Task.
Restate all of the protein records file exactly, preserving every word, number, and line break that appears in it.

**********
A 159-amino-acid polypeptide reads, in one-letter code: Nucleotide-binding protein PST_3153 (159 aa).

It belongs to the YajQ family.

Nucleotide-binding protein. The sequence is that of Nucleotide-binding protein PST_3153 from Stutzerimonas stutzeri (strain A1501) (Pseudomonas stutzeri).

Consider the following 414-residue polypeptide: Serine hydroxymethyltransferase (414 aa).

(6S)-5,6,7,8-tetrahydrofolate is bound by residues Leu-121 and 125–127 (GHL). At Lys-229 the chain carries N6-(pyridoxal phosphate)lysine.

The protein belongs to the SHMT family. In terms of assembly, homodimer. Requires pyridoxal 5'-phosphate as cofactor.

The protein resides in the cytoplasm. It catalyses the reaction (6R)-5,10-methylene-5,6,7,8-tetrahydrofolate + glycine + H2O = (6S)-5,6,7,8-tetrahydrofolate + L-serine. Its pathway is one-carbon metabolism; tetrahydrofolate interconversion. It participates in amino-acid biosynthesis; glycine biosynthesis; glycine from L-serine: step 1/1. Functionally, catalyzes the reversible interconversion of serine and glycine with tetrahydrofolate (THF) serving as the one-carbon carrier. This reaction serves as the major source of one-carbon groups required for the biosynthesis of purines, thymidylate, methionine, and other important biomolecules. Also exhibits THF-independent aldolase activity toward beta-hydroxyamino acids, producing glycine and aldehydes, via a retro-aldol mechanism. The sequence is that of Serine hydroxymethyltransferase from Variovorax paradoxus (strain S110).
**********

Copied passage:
A 159-amino-acid polypeptide reads, in one-letter code: Nucleotide-binding protein PST_3153 (159 aa).

It belongs to the YajQ family.

Nucleotide-binding protein. The sequence is that of Nucleotide-binding protein PST_3153 from Stutzerimonas stutzeri (strain A1501) (Pseudomonas stutzeri).

Consider the following 414-residue polypeptide: Serine hydroxymethyltransferase (414 aa).

(6S)-5,6,7,8-tetrahydrofolate is bound by residues Leu-121 and 125–127 (GHL). At Lys-229 the chain carries N6-(pyridoxal phosphate)lysine.

The protein belongs to the SHMT family. In terms of assembly, homodimer. Requires pyridoxal 5'-phosphate as cofactor.

The protein resides in the cytoplasm. It catalyses the reaction (6R)-5,10-methylene-5,6,7,8-tetrahydrofolate + glycine + H2O = (6S)-5,6,7,8-tetrahydrofolate + L-serine. Its pathway is one-carbon metabolism; tetrahydrofolate interconversion. It participates in amino-acid biosynthesis; glycine biosynthesis; glycine from L-serine: step 1/1. Functionally, catalyzes the reversible interconversion of serine and glycine with tetrahydrofolate (THF) serving as the one-carbon carrier. This reaction serves as the major source of one-carbon groups required for the biosynthesis of purines, thymidylate, methionine, and other important biomolecules. Also exhibits THF-independent aldolase activity toward beta-hydroxyamino acids, producing glycine and aldehydes, via a retro-aldol mechanism. The sequence is that of Serine hydroxymethyltransferase from Variovorax paradoxus (strain S110).